INSKEEP: You know, we should mention for people, you're on the West Coast. You're out there in sunny Seattle. There still is an Astoria, Oregon, is there not?
PEARL: There is an Astoria, Oregon, yes, at the mouth of the Columbia River.
INSKEEP: OK, so we've got elastic realism, then we've got a real story that stretches the bounds of reality and now let's move on, continuing this kind of theme, to "The Selected Works of T.S. Spivet."
PEARL: This is a fabulous, fabulous novel. Set in contemporary times, it's a story of a 12-year-old boy, T.S. Spivet.
INSKEEP: Of course.
PEARL: Who is a cartographer and he maps everything. He maps the dinner table conversation. He maps sound quality as it travels through the Montana countryside where he and his mother and father and older sister of live. But T.S. Spivet gets a call one day that he has won a very prestigious award from the Smithsonian Institution for his maps. And he is invited to come to Washington to speak. Now, they don't know that he's only 12 years old. And he gets on a train and much of the book is his adventures on the train as he travels across the country mapping everything getting to Washington, D.C. There's just so much to love in this book. Here's a quote that I found that just struck me where T.S. says "adults were pack rats of old useless emotions." Isn't that great?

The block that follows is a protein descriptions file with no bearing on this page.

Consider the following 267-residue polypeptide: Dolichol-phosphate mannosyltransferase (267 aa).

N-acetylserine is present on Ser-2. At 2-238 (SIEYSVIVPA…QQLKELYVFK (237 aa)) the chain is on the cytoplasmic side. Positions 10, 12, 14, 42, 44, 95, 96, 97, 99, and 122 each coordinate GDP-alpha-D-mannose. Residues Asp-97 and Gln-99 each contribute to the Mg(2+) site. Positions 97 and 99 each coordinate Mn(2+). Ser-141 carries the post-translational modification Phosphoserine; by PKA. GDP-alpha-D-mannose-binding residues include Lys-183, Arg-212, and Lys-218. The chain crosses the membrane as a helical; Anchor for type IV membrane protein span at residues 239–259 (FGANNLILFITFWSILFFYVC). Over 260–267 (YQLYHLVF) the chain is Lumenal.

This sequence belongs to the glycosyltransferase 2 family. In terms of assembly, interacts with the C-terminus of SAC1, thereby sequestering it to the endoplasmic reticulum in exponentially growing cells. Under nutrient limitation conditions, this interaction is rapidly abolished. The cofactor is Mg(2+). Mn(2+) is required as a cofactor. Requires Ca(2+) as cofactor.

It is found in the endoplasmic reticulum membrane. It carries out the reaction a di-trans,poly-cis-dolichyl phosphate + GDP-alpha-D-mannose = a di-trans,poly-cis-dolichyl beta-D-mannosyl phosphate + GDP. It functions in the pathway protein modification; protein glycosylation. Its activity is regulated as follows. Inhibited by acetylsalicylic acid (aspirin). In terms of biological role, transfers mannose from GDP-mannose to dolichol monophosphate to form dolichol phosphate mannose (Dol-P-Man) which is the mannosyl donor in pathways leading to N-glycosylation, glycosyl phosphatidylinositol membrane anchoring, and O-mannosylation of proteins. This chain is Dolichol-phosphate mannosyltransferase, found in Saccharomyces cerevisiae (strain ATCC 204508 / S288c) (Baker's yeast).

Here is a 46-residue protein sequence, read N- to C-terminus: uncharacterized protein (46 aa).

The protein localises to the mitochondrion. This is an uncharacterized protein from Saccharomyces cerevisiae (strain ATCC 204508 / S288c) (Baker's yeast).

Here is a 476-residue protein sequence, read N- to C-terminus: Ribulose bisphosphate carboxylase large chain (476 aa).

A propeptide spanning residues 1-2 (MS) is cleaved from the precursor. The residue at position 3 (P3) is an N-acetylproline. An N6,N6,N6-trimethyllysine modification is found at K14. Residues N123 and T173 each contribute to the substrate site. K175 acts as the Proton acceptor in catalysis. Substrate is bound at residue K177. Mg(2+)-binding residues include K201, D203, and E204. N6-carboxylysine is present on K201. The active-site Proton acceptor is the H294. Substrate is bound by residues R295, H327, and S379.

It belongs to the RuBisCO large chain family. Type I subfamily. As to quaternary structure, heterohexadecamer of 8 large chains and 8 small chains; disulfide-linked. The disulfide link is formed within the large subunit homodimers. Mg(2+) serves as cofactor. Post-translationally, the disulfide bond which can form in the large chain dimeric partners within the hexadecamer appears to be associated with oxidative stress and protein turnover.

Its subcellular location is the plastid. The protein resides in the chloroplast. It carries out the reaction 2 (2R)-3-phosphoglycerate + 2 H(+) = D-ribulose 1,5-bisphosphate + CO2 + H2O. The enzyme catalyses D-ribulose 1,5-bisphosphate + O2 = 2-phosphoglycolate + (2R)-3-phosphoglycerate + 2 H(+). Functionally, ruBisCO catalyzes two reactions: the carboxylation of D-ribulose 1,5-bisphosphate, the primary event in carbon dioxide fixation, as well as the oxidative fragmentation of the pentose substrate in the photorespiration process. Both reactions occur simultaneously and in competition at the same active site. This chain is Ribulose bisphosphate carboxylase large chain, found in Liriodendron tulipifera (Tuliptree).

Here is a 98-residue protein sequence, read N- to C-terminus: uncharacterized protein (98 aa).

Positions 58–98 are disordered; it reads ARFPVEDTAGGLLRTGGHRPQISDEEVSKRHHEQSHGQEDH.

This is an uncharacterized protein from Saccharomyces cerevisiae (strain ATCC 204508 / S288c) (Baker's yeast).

INSKEEP: Sad, but true.
PEARL: Sad, but true.
INSKEEP: In some cases, anyway.
PEARL: Well, when I go back and think about this book, this is a book about fathers and sons. And this is a book about sons trying not to disappoint their fathers and yet knowing that they will disappoint their fathers. You could reread this book again and again and again. There's so much in it.
INSKEEP: Mapping the world of books. It's librarian Nancy Pearl. Nancy, thanks very much.
PEARL: Thank you, Steve.
INSKEEP: She is the author of "Book Lust To Go." More recommendations from Nancy are at our website; also find NPR Books' summer travel series, NPR.org/bookyourtrip. It's MORNING EDITION from NPR News. I'm Steve Inskeep.
RENEE MONTAGNE, HOST:
And I'm Renee Montagne. Transcript provided by NPR, Copyright NPR.